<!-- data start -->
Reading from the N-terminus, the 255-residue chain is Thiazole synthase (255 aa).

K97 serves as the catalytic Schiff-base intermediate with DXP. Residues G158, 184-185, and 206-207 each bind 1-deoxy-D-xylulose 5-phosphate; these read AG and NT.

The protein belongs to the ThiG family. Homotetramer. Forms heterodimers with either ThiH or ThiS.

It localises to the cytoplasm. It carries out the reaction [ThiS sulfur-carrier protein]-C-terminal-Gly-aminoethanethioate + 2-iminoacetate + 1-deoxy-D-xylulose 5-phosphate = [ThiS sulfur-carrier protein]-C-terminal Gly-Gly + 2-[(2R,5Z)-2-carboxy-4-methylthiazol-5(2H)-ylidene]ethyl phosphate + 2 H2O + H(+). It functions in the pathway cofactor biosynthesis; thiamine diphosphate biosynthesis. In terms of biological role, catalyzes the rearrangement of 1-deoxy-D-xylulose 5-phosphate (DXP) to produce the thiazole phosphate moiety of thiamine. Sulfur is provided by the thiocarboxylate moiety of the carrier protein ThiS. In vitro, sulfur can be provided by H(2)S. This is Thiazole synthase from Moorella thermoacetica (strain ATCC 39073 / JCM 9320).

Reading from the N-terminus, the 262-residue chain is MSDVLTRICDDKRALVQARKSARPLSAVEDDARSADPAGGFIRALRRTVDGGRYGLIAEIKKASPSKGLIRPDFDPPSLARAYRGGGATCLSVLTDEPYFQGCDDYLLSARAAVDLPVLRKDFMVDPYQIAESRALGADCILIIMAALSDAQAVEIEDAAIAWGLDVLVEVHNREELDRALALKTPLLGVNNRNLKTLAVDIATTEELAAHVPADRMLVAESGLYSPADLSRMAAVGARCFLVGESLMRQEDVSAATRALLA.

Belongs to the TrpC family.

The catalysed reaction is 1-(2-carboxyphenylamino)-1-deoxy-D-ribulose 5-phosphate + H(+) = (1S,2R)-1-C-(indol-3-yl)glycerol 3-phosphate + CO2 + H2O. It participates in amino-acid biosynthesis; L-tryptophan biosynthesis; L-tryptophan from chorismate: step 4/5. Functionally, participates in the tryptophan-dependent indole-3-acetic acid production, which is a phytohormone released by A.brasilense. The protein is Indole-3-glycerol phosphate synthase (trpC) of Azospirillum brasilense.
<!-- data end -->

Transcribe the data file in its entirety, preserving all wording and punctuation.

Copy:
Reading from the N-terminus, the 255-residue chain is Thiazole synthase (255 aa).

K97 serves as the catalytic Schiff-base intermediate with DXP. Residues G158, 184-185, and 206-207 each bind 1-deoxy-D-xylulose 5-phosphate; these read AG and NT.

The protein belongs to the ThiG family. Homotetramer. Forms heterodimers with either ThiH or ThiS.

It localises to the cytoplasm. It carries out the reaction [ThiS sulfur-carrier protein]-C-terminal-Gly-aminoethanethioate + 2-iminoacetate + 1-deoxy-D-xylulose 5-phosphate = [ThiS sulfur-carrier protein]-C-terminal Gly-Gly + 2-[(2R,5Z)-2-carboxy-4-methylthiazol-5(2H)-ylidene]ethyl phosphate + 2 H2O + H(+). It functions in the pathway cofactor biosynthesis; thiamine diphosphate biosynthesis. In terms of biological role, catalyzes the rearrangement of 1-deoxy-D-xylulose 5-phosphate (DXP) to produce the thiazole phosphate moiety of thiamine. Sulfur is provided by the thiocarboxylate moiety of the carrier protein ThiS. In vitro, sulfur can be provided by H(2)S. This is Thiazole synthase from Moorella thermoacetica (strain ATCC 39073 / JCM 9320).

Reading from the N-terminus, the 262-residue chain is MSDVLTRICDDKRALVQARKSARPLSAVEDDARSADPAGGFIRALRRTVDGGRYGLIAEIKKASPSKGLIRPDFDPPSLARAYRGGGATCLSVLTDEPYFQGCDDYLLSARAAVDLPVLRKDFMVDPYQIAESRALGADCILIIMAALSDAQAVEIEDAAIAWGLDVLVEVHNREELDRALALKTPLLGVNNRNLKTLAVDIATTEELAAHVPADRMLVAESGLYSPADLSRMAAVGARCFLVGESLMRQEDVSAATRALLA.

Belongs to the TrpC family.

The catalysed reaction is 1-(2-carboxyphenylamino)-1-deoxy-D-ribulose 5-phosphate + H(+) = (1S,2R)-1-C-(indol-3-yl)glycerol 3-phosphate + CO2 + H2O. It participates in amino-acid biosynthesis; L-tryptophan biosynthesis; L-tryptophan from chorismate: step 4/5. Functionally, participates in the tryptophan-dependent indole-3-acetic acid production, which is a phytohormone released by A.brasilense. The protein is Indole-3-glycerol phosphate synthase (trpC) of Azospirillum brasilense.